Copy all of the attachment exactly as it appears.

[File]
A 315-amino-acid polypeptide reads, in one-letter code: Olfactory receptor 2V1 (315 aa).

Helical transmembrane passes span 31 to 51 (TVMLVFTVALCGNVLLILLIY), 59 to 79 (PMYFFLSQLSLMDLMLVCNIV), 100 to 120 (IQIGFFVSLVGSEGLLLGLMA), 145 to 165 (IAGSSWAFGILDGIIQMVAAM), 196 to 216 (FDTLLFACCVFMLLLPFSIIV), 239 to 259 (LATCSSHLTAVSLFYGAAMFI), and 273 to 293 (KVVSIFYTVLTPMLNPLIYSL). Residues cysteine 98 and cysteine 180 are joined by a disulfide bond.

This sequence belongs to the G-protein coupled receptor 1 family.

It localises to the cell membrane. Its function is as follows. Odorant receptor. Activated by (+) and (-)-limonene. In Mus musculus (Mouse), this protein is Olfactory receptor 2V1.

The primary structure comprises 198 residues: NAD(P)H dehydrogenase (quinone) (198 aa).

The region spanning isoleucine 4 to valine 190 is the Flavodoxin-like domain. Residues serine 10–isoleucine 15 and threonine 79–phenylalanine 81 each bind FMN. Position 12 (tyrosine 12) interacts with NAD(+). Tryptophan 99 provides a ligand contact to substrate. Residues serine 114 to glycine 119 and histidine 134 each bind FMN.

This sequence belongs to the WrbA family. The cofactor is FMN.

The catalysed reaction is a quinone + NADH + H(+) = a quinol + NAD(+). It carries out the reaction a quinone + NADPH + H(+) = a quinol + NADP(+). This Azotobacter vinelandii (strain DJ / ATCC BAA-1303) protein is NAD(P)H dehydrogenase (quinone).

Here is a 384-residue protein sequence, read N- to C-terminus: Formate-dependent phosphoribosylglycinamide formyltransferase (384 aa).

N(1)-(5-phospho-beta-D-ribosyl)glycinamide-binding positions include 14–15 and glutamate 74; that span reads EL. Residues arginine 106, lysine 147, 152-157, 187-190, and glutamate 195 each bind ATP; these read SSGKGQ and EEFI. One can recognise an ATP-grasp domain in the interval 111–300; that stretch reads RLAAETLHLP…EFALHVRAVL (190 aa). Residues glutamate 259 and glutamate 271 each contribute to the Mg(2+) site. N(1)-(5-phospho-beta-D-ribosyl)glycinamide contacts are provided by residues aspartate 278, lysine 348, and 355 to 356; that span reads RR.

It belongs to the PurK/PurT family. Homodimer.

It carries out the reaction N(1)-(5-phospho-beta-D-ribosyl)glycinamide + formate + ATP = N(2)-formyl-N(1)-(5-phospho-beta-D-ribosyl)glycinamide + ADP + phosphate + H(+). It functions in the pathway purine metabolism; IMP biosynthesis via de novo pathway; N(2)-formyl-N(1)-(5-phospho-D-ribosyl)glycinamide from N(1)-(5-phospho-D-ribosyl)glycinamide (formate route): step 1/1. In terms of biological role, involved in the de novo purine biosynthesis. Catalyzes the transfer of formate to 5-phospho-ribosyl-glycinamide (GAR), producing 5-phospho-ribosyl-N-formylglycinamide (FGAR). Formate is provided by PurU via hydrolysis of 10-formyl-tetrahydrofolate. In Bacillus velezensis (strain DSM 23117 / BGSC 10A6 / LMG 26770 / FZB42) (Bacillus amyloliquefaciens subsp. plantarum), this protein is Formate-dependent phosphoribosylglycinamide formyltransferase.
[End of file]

A 315-amino-acid polypeptide reads, in one-letter code: Olfactory receptor 2V1 (315 aa).

Helical transmembrane passes span 31 to 51 (TVMLVFTVALCGNVLLILLIY), 59 to 79 (PMYFFLSQLSLMDLMLVCNIV), 100 to 120 (IQIGFFVSLVGSEGLLLGLMA), 145 to 165 (IAGSSWAFGILDGIIQMVAAM), 196 to 216 (FDTLLFACCVFMLLLPFSIIV), 239 to 259 (LATCSSHLTAVSLFYGAAMFI), and 273 to 293 (KVVSIFYTVLTPMLNPLIYSL). Residues cysteine 98 and cysteine 180 are joined by a disulfide bond.

This sequence belongs to the G-protein coupled receptor 1 family.

It localises to the cell membrane. Its function is as follows. Odorant receptor. Activated by (+) and (-)-limonene. In Mus musculus (Mouse), this protein is Olfactory receptor 2V1.

The primary structure comprises 198 residues: NAD(P)H dehydrogenase (quinone) (198 aa).

The region spanning isoleucine 4 to valine 190 is the Flavodoxin-like domain. Residues serine 10–isoleucine 15 and threonine 79–phenylalanine 81 each bind FMN. Position 12 (tyrosine 12) interacts with NAD(+). Tryptophan 99 provides a ligand contact to substrate. Residues serine 114 to glycine 119 and histidine 134 each bind FMN.

This sequence belongs to the WrbA family. The cofactor is FMN.

The catalysed reaction is a quinone + NADH + H(+) = a quinol + NAD(+). It carries out the reaction a quinone + NADPH + H(+) = a quinol + NADP(+). This Azotobacter vinelandii (strain DJ / ATCC BAA-1303) protein is NAD(P)H dehydrogenase (quinone).

Here is a 384-residue protein sequence, read N- to C-terminus: Formate-dependent phosphoribosylglycinamide formyltransferase (384 aa).

N(1)-(5-phospho-beta-D-ribosyl)glycinamide-binding positions include 14–15 and glutamate 74; that span reads EL. Residues arginine 106, lysine 147, 152-157, 187-190, and glutamate 195 each bind ATP; these read SSGKGQ and EEFI. One can recognise an ATP-grasp domain in the interval 111–300; that stretch reads RLAAETLHLP…EFALHVRAVL (190 aa). Residues glutamate 259 and glutamate 271 each contribute to the Mg(2+) site. N(1)-(5-phospho-beta-D-ribosyl)glycinamide contacts are provided by residues aspartate 278, lysine 348, and 355 to 356; that span reads RR.

It belongs to the PurK/PurT family. Homodimer.

It carries out the reaction N(1)-(5-phospho-beta-D-ribosyl)glycinamide + formate + ATP = N(2)-formyl-N(1)-(5-phospho-beta-D-ribosyl)glycinamide + ADP + phosphate + H(+). It functions in the pathway purine metabolism; IMP biosynthesis via de novo pathway; N(2)-formyl-N(1)-(5-phospho-D-ribosyl)glycinamide from N(1)-(5-phospho-D-ribosyl)glycinamide (formate route): step 1/1. In terms of biological role, involved in the de novo purine biosynthesis. Catalyzes the transfer of formate to 5-phospho-ribosyl-glycinamide (GAR), producing 5-phospho-ribosyl-N-formylglycinamide (FGAR). Formate is provided by PurU via hydrolysis of 10-formyl-tetrahydrofolate. In Bacillus velezensis (strain DSM 23117 / BGSC 10A6 / LMG 26770 / FZB42) (Bacillus amyloliquefaciens subsp. plantarum), this protein is Formate-dependent phosphoribosylglycinamide formyltransferase.